From the user point of view there aren’t many differences, with the WebSockets we launched the target browser this way:
$ WEBKIT_INSPECTOR_SERVER=127.0.0.1:1234 browser
This hasn’t changed with the new remote inspector. To start debugging we opened any browser and loaded
With the new remote inspector we have to use any WebKitGTK+ based browser and load
As you have already noticed, it’s no longer possible to use any web browser, you need to use a recent enough WebKitGTK+ based browser as the debugger. This is because of the way the new remote inspector works. It requires a frontend implementation that knows how to communicate with the targets. In the case of Apple that frontend implementation is Safari itself, which has a menu with the list of remote debuggable targets. In WebKitGTK+ we didn’t want to force using a particular web browser as debugger, so the frontend is implemented as a builtin custom protocol of WebKitGTK+. So, loading inspector:// URLs in any WebKitGTK+ WebView will show the remote inspector page with the list of debuggable targets.
It looks quite similar to what we had, just a list of debuggable targets, but there are a few differences:
- A new debugger window is opened when inspector button is clicked instead of reusing the same web view. Clicking on inspect again just brings the window to the front.
- The debugger window loads faster, because the inspector code is not served by HTTP, but locally loaded like the normal local inspector.
- The target list page is updated automatically, without having to manually reload it when a target is added, removed or modified.
- The debugger window is automatically closed when the target web view is closed or crashed.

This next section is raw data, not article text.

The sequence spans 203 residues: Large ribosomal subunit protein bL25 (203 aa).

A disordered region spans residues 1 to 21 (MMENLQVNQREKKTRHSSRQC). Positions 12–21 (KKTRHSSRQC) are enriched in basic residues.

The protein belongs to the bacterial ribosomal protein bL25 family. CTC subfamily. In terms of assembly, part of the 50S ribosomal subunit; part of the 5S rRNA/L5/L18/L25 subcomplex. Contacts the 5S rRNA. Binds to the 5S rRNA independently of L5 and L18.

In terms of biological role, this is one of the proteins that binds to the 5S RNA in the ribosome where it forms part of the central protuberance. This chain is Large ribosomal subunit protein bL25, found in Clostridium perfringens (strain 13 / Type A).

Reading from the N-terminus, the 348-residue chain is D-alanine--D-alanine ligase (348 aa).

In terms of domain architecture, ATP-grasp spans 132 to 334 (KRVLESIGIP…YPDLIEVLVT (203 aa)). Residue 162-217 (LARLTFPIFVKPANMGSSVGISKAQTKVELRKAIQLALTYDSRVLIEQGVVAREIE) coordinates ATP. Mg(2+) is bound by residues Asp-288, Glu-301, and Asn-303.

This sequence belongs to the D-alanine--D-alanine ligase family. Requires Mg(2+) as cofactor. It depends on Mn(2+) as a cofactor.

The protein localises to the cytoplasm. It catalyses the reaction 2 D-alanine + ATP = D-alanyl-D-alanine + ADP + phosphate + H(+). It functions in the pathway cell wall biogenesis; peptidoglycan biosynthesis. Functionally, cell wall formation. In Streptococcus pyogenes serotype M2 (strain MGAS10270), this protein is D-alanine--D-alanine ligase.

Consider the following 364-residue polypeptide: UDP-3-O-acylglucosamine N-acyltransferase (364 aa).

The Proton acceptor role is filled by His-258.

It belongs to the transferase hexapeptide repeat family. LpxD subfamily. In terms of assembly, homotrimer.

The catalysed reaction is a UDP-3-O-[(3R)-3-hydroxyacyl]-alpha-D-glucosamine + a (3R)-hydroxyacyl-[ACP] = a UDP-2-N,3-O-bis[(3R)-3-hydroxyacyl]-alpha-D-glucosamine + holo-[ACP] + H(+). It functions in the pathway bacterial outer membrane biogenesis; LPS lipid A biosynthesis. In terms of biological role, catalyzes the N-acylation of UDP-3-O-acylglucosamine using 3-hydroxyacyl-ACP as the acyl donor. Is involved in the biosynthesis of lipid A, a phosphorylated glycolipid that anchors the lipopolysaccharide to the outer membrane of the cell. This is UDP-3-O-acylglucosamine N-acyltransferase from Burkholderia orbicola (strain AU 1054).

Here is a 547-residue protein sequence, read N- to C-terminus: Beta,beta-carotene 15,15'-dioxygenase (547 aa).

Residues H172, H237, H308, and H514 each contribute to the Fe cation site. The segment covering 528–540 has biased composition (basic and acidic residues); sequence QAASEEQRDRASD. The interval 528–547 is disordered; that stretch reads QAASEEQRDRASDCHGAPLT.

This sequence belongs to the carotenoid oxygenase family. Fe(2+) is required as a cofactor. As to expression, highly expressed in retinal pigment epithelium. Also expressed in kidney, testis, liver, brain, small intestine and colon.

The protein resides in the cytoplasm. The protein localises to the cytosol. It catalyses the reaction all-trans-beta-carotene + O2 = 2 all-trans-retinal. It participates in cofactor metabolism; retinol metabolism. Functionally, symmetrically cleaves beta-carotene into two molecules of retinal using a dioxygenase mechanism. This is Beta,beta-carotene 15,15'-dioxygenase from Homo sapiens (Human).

How does the new remote inspector work?
The web browser checks the presence of WEBKIT_INSPECTOR_SERVER environment variable at start up, the same way it was done with the WebSockets. If present, the RemoteInspectorServer is started in the UI process running a DBus service listening in the IP and port provided. The environment variable is propagated to the child web processes, that create a RemoteInspector object and connect to the RemoteInspectorServer. There’s one RemoteInspector per web process, and one debuggable target per WebView. Every RemoteInspector maintains a list of debuggable targets that is sent to the RemoteInspector server when a new target is added, removed or modified, or when explicitly requested by the RemoteInspectorServer.
When the debugger browser loads an inspector:// URL, a RemoteInspectorClient is created. The RemoteInspectorClient connects to the RemoteInspectorServer using the IP and port of the inspector:// URL and asks for the list of targets that is used by the custom protocol handler to create the web page. The RemoteInspectorServer works as a router, forwarding messages between RemoteInspector and RemoteInspectorClient objects.